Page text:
Last year I was asked to keynote SassConf (it was incredibly great! everyone should attend this year!). I'm an experience public speaker at this point, but I'd never keynoted before, and I was pretty nervous about it, especially at a conference slightly outside of my tech comfort zone.
So I asked Chris Coyier, who's keynoted from hell to breakfast, what to do. His advice was really helpful (and I should have followed it even more closely). I just ran across it today when searching my email, and thought it could help other people too:
You're right in that often keynotes have a different vibe from the rest of the talks. They are often stories, personal experiences, walks through history, and more often than not, focused on inspiration. The idea being - "isn't it weird and cool that we're all together in this room? Let's consider a reason why that might be - and go get em tiger!" I can imagine you telling a cool story about how you got into CSS and how that lead to being possibly the most influential person in the future of CSS today. Or perhaps how you feel about CSS as a language. What it means to the web, what it means to the world, it's successes and failures. And perhaps where it's going, but light on the feature-by-feature rundown. Or maybe attempting to answer the question: is CSS going to be around in 10 years? 20 years? Is there any way to answer that question without gut instinct?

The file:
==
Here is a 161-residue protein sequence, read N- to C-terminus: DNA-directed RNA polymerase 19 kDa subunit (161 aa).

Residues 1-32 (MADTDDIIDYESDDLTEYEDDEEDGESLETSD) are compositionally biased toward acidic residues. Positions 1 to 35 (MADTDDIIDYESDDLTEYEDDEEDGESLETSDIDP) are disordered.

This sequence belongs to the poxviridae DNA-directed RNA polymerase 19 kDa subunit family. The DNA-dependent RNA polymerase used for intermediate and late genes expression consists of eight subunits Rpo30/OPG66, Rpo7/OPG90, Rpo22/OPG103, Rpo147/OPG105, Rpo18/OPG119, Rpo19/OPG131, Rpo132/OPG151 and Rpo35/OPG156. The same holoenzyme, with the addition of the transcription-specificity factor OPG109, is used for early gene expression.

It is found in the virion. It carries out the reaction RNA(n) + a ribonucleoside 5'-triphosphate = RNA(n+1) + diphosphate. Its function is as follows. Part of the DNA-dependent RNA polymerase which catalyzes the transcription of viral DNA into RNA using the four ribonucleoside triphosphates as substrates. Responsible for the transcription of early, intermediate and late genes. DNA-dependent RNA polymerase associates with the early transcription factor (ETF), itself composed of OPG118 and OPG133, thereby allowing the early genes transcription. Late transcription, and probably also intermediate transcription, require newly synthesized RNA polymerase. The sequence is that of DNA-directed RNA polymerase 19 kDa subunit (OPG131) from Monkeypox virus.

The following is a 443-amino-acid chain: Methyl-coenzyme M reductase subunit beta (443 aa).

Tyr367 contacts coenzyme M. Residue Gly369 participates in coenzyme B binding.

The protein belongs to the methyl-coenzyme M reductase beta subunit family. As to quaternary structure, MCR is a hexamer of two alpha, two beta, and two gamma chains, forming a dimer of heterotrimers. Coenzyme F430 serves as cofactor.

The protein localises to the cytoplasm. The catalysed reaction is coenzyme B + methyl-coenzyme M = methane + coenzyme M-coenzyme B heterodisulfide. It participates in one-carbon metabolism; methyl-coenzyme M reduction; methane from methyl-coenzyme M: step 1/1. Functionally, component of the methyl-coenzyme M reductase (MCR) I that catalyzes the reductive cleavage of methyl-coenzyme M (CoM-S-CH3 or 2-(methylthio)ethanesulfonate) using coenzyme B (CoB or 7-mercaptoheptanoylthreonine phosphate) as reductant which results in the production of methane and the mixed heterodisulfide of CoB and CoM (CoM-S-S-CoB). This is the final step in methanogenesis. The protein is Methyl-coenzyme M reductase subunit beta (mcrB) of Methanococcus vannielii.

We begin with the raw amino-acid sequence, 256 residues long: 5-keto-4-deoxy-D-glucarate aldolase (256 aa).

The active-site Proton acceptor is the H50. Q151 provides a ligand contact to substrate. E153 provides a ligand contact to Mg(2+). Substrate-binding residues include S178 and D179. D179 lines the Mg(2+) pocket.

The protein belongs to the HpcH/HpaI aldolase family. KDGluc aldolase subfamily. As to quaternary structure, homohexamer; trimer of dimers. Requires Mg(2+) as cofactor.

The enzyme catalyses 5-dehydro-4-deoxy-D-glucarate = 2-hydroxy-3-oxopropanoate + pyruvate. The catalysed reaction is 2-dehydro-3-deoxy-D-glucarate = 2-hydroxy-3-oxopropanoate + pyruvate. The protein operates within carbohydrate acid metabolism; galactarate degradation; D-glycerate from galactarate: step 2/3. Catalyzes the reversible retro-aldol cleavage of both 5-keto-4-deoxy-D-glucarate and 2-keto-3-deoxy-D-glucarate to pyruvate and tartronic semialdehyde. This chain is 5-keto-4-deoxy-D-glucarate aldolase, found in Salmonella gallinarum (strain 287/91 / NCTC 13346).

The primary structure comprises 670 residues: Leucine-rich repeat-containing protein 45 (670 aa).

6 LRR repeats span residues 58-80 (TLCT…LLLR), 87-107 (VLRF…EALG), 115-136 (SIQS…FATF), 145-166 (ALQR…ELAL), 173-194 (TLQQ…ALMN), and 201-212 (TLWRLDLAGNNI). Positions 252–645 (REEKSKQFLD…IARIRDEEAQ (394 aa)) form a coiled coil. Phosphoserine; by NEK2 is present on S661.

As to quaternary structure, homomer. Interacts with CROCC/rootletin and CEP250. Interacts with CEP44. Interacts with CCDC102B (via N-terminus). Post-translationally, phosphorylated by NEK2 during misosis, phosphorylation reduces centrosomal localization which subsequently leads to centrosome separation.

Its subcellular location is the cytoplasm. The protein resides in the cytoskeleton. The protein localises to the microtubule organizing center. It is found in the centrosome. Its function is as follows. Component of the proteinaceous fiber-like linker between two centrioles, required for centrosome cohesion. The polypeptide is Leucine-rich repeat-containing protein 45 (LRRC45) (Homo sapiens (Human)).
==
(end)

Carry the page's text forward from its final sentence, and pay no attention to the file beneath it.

Obviously some of this, especially the second paragraph, is kinda specific to my own situation, but it's still all good general advice for anyone wanting to give a keynote, or anything similar. Hopefully this helps someone else!
Great advice from a great speaker. Thanks for sharing Tab!